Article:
What Tony Stewart's Crash and Surgery Means for Remainder of NASCAR Season

Donald Wood@@Donald_WoodFeatured ColumnistAugust 6, 2013

INDIANAPOLIS, IN - JULY 27:  Tony Stewart, driver of the #14 Bass Pro Shops/Mobil 1 Chevrolet, sits in his car during practice for the NASCAR Sprint Cup Series Samuel Deeds 400 At The Brickyard at Indianapolis Motor Speedway on July 27, 2013 in Indianapolis, Indiana.  (Photo by Andy Lyons/Getty Images)
Andy Lyons/Getty Images

Former NASCAR Sprint Cup Series champion Tony Stewart underwent surgery Monday night to repair a broken tibia and fibula in his right leg after he was involved in a wreck during a sprint car race at Southern Iowa Speedway in Oskaloosa, Iowa, per David Caraviello of NASCAR.com.

This injury will force Stewart out of this week’s race at Watkins Glen at the very least, per Jeff Gluck and Andy Hamilton of the USA Today, and will cost the veteran any hopes of making the Chase for the Championship this season.

Stewart currently sits 11th in the points standings, with only the top 12 making NASCAR’s postseason. The No. 14 team will have another driver fill in while Stewart is on the mend, but he will not earn points in the individual standings.

After having one of the worst starts to a season in his career (22nd in points after nine races), Stewart had won a race at Dover International Speedway in June and was slowly ascending up the standings.

There is no doubt that Stewart will work feverishly to get back in action—the three-time champion also is part owner of Stewart-Haas Racing—but the damage in the standings may already be done by the time he is healthy enough to return.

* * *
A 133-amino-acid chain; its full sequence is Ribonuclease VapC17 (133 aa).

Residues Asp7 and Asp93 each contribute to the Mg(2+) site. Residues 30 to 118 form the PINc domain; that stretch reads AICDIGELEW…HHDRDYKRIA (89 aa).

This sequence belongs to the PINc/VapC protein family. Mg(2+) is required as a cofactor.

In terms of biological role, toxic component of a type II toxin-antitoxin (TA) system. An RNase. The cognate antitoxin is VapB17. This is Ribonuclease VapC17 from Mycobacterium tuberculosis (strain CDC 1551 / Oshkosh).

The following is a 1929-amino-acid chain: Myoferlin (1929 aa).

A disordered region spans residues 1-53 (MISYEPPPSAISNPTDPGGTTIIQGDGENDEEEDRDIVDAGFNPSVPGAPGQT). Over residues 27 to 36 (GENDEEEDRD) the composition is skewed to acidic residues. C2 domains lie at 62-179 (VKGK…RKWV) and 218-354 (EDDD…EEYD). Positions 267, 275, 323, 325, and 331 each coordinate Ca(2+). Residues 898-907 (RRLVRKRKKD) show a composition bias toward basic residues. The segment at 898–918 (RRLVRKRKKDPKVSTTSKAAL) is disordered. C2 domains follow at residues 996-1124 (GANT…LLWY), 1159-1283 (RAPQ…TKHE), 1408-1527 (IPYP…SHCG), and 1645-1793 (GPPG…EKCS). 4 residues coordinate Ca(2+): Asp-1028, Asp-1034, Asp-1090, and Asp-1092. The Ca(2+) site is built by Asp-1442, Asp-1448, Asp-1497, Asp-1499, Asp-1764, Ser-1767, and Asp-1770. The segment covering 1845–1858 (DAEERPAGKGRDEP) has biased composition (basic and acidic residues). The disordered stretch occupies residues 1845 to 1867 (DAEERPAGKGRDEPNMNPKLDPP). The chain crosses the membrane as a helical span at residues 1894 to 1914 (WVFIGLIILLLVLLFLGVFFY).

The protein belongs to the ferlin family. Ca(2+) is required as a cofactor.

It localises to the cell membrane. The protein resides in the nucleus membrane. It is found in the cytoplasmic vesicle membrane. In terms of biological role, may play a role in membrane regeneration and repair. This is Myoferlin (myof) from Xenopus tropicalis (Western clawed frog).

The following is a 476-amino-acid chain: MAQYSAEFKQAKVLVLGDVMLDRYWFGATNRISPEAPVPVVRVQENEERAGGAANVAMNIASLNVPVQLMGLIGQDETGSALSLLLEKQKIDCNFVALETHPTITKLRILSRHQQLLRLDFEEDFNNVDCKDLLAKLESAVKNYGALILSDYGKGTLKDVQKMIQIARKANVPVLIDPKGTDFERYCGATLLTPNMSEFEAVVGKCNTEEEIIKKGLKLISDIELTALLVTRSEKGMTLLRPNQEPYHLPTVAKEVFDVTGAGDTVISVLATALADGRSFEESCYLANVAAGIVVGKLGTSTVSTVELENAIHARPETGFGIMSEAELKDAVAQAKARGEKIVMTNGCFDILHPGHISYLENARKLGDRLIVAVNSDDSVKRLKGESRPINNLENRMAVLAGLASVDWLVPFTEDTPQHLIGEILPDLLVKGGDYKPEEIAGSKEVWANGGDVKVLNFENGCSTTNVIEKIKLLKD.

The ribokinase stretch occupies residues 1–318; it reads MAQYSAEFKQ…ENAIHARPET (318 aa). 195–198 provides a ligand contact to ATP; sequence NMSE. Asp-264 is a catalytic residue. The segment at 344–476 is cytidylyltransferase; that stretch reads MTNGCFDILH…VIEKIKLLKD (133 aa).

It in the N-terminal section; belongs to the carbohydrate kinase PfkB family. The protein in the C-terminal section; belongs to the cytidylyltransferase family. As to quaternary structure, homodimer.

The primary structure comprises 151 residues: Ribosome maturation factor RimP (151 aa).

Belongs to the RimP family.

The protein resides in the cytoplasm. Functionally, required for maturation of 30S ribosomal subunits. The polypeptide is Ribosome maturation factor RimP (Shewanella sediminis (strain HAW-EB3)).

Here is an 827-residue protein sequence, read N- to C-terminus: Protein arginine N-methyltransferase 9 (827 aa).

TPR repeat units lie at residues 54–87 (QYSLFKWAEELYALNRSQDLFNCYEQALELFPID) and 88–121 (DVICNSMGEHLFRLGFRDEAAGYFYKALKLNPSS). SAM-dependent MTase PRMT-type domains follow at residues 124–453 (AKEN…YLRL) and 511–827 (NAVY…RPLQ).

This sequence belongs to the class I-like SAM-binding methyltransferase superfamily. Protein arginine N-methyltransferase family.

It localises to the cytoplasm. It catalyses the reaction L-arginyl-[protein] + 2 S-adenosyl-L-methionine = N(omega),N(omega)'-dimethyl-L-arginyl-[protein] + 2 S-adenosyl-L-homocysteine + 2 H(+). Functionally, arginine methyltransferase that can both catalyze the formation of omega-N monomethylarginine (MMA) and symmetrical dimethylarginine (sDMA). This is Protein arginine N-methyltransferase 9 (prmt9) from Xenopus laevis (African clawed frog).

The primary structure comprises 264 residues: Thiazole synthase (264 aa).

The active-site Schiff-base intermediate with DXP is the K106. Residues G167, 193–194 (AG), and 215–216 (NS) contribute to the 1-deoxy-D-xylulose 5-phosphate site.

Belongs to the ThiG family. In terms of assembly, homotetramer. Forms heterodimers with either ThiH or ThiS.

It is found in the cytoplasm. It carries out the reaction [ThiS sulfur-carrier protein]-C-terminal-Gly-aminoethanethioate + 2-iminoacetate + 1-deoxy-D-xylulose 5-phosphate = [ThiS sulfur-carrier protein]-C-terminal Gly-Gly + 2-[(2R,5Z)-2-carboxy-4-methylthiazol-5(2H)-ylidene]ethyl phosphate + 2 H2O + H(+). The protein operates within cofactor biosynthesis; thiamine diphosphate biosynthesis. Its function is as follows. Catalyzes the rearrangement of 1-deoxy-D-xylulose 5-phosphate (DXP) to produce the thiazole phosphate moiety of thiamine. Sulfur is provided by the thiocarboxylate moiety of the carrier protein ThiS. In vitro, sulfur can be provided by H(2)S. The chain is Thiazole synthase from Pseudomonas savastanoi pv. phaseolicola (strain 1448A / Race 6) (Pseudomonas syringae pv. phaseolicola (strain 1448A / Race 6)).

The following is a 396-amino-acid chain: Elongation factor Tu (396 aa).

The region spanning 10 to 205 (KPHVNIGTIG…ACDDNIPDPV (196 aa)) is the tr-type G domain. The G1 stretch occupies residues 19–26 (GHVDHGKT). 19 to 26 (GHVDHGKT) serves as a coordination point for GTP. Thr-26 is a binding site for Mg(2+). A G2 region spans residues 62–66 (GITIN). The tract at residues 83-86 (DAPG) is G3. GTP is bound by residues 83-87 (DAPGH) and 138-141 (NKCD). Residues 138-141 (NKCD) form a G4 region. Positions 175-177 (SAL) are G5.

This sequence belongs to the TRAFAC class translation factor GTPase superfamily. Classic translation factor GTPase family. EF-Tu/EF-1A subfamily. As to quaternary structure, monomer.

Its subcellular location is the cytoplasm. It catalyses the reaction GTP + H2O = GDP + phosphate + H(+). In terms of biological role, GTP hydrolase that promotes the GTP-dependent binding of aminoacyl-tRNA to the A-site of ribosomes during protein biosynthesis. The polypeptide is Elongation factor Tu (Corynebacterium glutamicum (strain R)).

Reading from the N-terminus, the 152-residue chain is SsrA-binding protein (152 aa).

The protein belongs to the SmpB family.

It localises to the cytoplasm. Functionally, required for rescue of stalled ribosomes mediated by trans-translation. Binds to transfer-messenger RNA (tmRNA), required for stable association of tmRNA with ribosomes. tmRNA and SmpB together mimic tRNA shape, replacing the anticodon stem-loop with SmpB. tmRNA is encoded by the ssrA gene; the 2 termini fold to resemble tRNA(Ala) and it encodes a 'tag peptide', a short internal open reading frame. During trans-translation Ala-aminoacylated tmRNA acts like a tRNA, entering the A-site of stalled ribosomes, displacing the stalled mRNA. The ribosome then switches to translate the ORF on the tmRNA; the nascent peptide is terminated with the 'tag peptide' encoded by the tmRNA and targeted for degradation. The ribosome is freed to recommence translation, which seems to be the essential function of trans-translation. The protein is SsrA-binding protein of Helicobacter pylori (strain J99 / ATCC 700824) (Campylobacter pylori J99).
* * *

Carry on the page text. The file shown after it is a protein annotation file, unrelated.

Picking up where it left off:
If Stewart misses two races or more, the lack of points accumulated over that span would likely knock him out of the top 15 and could force him as far back as the mid-20s in the tightly-packed standings.

While this situation is devastating to the fierce competitor, it could be the best-case scenario.

The veteran driver loves to race in any class and on any circuit (competes in dirt track races across the country exactly like the one he suffered his injuries in and even owns his own track), but falling out of contention for a championship will force Stewart to take his recovery slow.

He will want to jump right back into the cockpit of his Sprint Cup car, but the team must be able to convince him to take the proper time to heal in order to be ready for the assault on the 2014 championship.

Stewart will ultimately have the last word as the team owner and his own boss, but he has built an organization of people around him that should be able to break the news that his championship chances are gone while still hyping the possibilities of next season.

Expect to see Stewart back in the No. 14 car this season, but only after he is fully healthy and his championship aspirations are long gone.


Stats and standings via NASCAR.com.